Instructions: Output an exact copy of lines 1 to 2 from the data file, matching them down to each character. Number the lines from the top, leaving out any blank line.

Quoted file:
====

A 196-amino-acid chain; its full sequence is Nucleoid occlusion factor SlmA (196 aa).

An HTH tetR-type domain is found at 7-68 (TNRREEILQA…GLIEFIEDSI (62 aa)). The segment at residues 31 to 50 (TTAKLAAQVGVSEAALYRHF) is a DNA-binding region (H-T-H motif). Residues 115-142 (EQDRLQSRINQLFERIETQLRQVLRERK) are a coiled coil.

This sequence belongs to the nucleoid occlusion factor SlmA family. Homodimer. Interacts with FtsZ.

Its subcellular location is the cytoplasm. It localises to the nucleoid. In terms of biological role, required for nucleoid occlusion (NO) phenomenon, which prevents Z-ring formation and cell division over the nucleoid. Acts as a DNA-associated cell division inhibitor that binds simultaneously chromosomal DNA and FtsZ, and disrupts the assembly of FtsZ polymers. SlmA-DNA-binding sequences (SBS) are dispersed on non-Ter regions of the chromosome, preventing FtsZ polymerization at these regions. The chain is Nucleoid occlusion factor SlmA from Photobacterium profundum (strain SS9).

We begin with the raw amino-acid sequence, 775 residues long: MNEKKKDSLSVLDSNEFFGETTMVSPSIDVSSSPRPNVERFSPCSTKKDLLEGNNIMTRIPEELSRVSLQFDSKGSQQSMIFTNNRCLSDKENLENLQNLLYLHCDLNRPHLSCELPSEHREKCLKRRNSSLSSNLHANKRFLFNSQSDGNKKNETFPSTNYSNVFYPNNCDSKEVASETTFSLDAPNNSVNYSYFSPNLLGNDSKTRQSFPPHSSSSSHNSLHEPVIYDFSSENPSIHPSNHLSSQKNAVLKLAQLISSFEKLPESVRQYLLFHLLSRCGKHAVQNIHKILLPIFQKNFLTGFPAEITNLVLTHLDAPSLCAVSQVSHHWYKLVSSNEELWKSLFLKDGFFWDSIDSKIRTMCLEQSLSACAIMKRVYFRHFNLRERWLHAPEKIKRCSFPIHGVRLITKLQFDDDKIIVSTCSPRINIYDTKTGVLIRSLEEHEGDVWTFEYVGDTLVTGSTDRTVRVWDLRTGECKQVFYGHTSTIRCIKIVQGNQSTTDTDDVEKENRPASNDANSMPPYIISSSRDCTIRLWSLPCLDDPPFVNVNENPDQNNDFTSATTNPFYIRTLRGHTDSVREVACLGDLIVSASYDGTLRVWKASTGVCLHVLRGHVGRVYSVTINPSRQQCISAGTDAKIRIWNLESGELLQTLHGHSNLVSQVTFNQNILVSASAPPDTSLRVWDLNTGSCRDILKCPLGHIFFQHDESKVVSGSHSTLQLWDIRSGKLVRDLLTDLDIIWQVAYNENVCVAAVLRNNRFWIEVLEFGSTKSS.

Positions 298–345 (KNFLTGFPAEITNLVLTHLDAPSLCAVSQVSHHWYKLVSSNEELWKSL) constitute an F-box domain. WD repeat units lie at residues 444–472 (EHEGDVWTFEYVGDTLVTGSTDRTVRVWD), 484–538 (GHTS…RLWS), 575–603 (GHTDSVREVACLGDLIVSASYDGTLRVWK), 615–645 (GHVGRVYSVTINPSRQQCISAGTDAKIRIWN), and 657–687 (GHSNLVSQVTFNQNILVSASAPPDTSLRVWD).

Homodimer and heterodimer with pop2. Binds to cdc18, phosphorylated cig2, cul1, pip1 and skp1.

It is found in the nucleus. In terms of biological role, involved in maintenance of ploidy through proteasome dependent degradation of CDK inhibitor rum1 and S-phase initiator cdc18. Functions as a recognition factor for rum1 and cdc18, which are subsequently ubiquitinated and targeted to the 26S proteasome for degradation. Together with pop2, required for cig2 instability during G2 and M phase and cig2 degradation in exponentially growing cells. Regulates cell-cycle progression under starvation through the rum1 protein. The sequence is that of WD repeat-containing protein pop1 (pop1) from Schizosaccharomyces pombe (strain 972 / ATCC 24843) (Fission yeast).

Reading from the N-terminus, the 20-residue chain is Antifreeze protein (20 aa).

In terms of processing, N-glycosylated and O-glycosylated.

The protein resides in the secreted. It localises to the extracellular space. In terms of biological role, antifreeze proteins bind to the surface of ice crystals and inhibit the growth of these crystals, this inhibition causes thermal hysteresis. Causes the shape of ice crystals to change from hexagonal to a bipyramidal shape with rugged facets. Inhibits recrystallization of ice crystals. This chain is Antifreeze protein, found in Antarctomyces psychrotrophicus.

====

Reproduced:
A 196-amino-acid chain; its full sequence is Nucleoid occlusion factor SlmA (196 aa).

An HTH tetR-type domain is found at 7-68 (TNRREEILQA…GLIEFIEDSI (62 aa)). The segment at residues 31 to 50 (TTAKLAAQVGVSEAALYRHF) is a DNA-binding region (H-T-H motif). Residues 115-142 (EQDRLQSRINQLFERIETQLRQVLRERK) are a coiled coil.